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Remembering Tom Wolfe, for fans and non-fans alike

And the rest of the week’s best writing on books and related subjects.

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Constance Grady is a senior correspondent on the Culture team for Vox, where since 2016 she has covered books, publishing, gender, celebrity analysis, and theater.

Welcome to the weekly Vox book link roundup, a curated collection of the internet’s best writing on books and related subjects. Here’s the best the web has to offer for the week of May 13, 2018.

Anthologies were never merely archival, he insists, but meant to demonstrate something essential about blackness. For the Soviets, the anthology was part and parcel of their plan to situate “the Negro” (particularly the American Negro) as a natural political ally during the Cold War. But that framing required, as framing tends to do, a certain degree of distortion, one aided in this case by the process of translation.

The descriptions read like poetic blazons: Behold the lopsided ears! Behold the scraggly coat! Behold the lolling tongue, the malformed limb, the crooked tail! Each creature is held up for careful consideration, and each is declared worthy. This is the look of love in the Corinthian sense, patient and kind and keeping no record of any pup’s wrongs.

  • Also at the New Yorker’s blog, Adam Gopnik eulogizes Tom Wolfe. It’s a nicely balanced look at Wolfe’s legacy, and worth reading even if you are not a Wolfe fan:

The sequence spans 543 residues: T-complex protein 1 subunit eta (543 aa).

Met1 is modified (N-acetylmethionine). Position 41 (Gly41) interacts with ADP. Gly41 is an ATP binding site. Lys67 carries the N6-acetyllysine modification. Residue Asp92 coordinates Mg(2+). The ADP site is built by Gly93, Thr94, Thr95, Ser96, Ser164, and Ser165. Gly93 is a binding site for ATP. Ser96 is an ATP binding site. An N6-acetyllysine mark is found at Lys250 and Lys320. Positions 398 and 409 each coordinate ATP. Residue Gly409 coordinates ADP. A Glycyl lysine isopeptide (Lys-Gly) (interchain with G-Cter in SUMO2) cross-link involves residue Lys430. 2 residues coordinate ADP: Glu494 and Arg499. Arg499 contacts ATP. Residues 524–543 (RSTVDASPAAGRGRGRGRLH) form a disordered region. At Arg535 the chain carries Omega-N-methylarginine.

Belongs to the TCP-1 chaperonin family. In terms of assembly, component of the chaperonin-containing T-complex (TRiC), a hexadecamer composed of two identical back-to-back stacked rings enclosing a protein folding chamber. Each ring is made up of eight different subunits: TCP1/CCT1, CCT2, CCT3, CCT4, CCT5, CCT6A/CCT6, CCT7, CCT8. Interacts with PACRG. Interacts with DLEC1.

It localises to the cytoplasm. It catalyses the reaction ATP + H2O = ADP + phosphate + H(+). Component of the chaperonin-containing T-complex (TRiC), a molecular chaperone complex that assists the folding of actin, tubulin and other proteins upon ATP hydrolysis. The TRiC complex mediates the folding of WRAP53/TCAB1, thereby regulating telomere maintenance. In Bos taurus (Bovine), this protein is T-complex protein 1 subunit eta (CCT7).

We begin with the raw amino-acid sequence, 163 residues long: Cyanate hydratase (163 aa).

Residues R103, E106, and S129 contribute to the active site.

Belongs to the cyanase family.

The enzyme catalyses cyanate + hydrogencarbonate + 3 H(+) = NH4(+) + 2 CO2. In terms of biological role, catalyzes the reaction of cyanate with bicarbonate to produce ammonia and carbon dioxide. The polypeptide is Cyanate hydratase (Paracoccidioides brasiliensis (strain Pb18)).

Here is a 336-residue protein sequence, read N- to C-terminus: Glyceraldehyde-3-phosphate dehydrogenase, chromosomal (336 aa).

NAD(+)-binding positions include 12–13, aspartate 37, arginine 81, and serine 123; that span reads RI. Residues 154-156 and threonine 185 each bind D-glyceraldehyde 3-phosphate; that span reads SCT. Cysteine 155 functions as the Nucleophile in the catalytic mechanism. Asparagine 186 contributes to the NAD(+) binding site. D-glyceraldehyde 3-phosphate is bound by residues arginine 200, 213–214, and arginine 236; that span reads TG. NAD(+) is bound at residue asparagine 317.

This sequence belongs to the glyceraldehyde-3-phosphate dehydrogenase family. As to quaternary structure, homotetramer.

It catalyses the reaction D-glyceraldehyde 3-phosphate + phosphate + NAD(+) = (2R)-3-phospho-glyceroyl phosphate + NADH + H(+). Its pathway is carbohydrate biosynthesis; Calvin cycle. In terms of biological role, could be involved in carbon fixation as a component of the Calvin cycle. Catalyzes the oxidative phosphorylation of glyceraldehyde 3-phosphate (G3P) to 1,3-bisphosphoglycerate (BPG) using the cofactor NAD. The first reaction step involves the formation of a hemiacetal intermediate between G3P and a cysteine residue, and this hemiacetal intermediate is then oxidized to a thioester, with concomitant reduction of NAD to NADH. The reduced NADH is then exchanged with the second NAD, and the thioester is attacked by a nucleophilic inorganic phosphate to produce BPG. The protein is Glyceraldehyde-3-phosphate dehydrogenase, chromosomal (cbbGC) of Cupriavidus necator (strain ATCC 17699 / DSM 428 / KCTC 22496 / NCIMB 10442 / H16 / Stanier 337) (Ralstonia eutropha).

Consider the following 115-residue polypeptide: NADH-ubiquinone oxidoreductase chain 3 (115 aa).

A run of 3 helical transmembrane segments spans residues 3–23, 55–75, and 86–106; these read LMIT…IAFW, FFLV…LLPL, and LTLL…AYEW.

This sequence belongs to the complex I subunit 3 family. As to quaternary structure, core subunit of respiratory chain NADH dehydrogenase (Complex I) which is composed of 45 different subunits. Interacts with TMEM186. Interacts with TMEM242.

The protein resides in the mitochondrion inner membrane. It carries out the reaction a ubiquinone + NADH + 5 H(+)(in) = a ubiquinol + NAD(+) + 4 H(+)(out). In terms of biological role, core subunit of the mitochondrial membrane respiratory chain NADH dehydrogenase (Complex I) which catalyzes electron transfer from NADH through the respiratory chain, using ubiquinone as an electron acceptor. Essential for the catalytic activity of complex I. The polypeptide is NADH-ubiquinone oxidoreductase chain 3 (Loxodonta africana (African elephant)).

Tom Wolfe, who died Monday, was — as even those of us who did not share his politics and often deplored his taste and even doubted the fashion wisdom of all the white suits have to admit — one of the central makers of modern American prose. His style, when it emerged, in the mid-nineteen-sixties, was genuinely arresting, and remains startlingly original. Its superficial affect — all those “Zowies!” and ellipses and broken sentences — was like the sound of AM radio shows in the same period, a collage of attention-seeking screams.

One self-proclaimed avid reader listed just shy of 40 books and authors but failed to see that maybe he had some self-reflecting to do if no women made the cut. The favorites purists often seemed horrified at my suggestion that they sneak a woman into the top 40; they saw meddling with their immutable list of faves as disingenuous at best, deceitful at worst.

The Big Sleep Test was inescapable there. What is The Big Sleep Test? Simple: A man walks up to my desk and asks, “Do you have the third edition of Ben-Hur?”

Yes, it is always a man. I have never been asked the Ben-Hur question by a woman. Not once. It’s only the men who feel the need to test me — especially if it means demonstrating a bit of their own biblio-knowledge. Bonus points if they can claim it’s a joke or a reference. The Big Sleep Test accomplishes all these. Sometimes, it’s even used as an attempt to flirt. But it only bores me, this unoriginal remark from unoriginal men, hiding their intimidation behind condescension.

The problem today is that this culture we live in is lovely and insidious, able, unlike any that has come before it, to integrate criticism of itself and turn it around faster than Klee’s Angelus Novus can blink. The culture co-opts others, co-opts their culture, makes us cute and cuddly and lovable, but we never integrate fully.

Every group needs to have an other. I don’t know how a society can exist without classifying another as the other. The question for the writers who are getting to talk is where we stand. Inside, outside, in the middle? For so-called world-literature writers, it’s a troubling question.

Happy reading!

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